A historic Boeing 707 that was being preserved at Hamburg Airport has been towed across the airfield. Tomorrow, work will begin to scrap the aircraft before pieces are sent to auction later this year. An unsuccessful effort to save the aircraft raised €8,000 ($9,750) to pay for the cost of storing and maintaining the plane.
There are very few Boeing 707s left intact on the planet. Sadly, the number is continuing to drop. Last month work began to scrap another Boeing 707 in the Lufthansa livery that was located at the old Berlin Tegel Airport. Now, a Lufthansa Boeing 707 is set to meet its fate.
One final journey
Today, after 60 years, the Boeing 707 formerly registered as D-ABOD embarked on its final journey. The trip began with a tug fetching the aircraft from where it had been parked at the edge of the airfield. The journey started off over grass before the aircraft reached the end of Runway 05-23.
The aircraft was then pulled onto the runway, before leaving it on taxiway A1. It was then pulled down Taxiway Z1 to stand 65. According to the group that had tried to save the aircraft, it will remain here until tonight. After this, it will be towed the short distance down the south ramp to stand 48. Here it is due to be dismantled, according to reports.
after 61 years, the last journey of @lufthansa #B707 D-ABOD to the scrap corner at Hamburg Airport today, dismantling will start tomorrow 😥- what a shame!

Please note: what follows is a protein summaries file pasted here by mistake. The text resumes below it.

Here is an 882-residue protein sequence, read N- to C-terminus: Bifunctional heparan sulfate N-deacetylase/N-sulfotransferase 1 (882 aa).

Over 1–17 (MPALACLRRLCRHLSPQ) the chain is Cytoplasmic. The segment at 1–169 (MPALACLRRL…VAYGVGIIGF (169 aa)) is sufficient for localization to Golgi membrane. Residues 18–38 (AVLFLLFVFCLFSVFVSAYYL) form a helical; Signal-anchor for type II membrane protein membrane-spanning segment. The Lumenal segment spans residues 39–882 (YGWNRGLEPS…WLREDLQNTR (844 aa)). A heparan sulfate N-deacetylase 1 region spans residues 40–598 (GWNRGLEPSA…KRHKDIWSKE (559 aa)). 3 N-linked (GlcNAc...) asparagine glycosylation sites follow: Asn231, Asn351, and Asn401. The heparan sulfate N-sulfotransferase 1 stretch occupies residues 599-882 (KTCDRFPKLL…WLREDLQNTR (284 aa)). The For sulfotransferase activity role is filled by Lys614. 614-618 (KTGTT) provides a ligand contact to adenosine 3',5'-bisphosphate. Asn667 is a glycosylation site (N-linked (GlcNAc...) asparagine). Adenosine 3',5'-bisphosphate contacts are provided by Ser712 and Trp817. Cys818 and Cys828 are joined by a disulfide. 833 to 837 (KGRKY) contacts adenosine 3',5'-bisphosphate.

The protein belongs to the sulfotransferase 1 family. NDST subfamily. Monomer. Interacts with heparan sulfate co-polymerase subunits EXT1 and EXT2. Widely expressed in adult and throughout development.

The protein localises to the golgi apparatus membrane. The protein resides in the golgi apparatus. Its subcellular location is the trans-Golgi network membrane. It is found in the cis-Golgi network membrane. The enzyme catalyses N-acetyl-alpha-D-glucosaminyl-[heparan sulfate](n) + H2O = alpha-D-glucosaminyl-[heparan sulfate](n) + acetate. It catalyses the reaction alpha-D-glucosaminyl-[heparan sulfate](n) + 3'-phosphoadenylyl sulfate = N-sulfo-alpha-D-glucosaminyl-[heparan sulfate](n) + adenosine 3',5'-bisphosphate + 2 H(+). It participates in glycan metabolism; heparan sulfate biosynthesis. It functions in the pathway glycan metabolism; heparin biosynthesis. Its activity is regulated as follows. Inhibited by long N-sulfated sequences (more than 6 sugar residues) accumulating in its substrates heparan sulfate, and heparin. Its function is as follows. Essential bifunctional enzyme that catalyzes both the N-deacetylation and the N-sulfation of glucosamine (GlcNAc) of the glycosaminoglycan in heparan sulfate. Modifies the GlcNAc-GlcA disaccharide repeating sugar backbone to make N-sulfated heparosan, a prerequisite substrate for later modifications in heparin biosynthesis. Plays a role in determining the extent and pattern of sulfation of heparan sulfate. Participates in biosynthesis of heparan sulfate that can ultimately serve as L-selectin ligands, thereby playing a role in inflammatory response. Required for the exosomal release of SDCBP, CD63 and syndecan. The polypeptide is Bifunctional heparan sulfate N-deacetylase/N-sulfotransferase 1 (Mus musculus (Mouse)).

the end of the last B707-430 with RR Conways… pic.twitter.com/bINOp4YIdZ
— Dirk Grothe | Aviation Photography (@digro65) June 9, 2021
Once the aircraft has been turned to scrap, it will live on, but not in the way that many had hoped. Dechow will be enlisted to sell parts of the aircraft that are deemed particularly interesting. These could include things like the aircraft’s controls. The remainder will be recycled.
How did Hamburg end up with the 707?
So how did Hamburg end up with a 60-year-old Boeing 707 in the first place? After 15 years with Lufthansa, the aircraft had already taken its final flight. Despite this, it remained with Lufthansa. The plane was transferred to Lufthansa Technik who used it for training for another 15 years.
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At the age of 40, the aircraft was too outdated to train Lufthansa’s employees. Again, rather than being scrapped, it got another life. Hamburg Airport bought the jet off of Lufthansa Technik for just €1 ($1.22), with the intent of preserving the aircraft. Sadly, time has caught up with the old-timer, with Hamburg making the decision to scrap the aircraft as maintenance costs had become too high.
While at Hamburg, the aircraft served as a film set, with an appearance in Bend It Like Beckham. At the time it was in a special Hamburg Airport livery as it was also being used as a museum piece at the facility. When it is dismantled, the aircraft will do so in the Lufthansa livery that it was delivered in, way back in 1960.
What do you make of the decision to scrap the ex-Lufthansa Boeing 707? Let us know what you think and why in the comments below!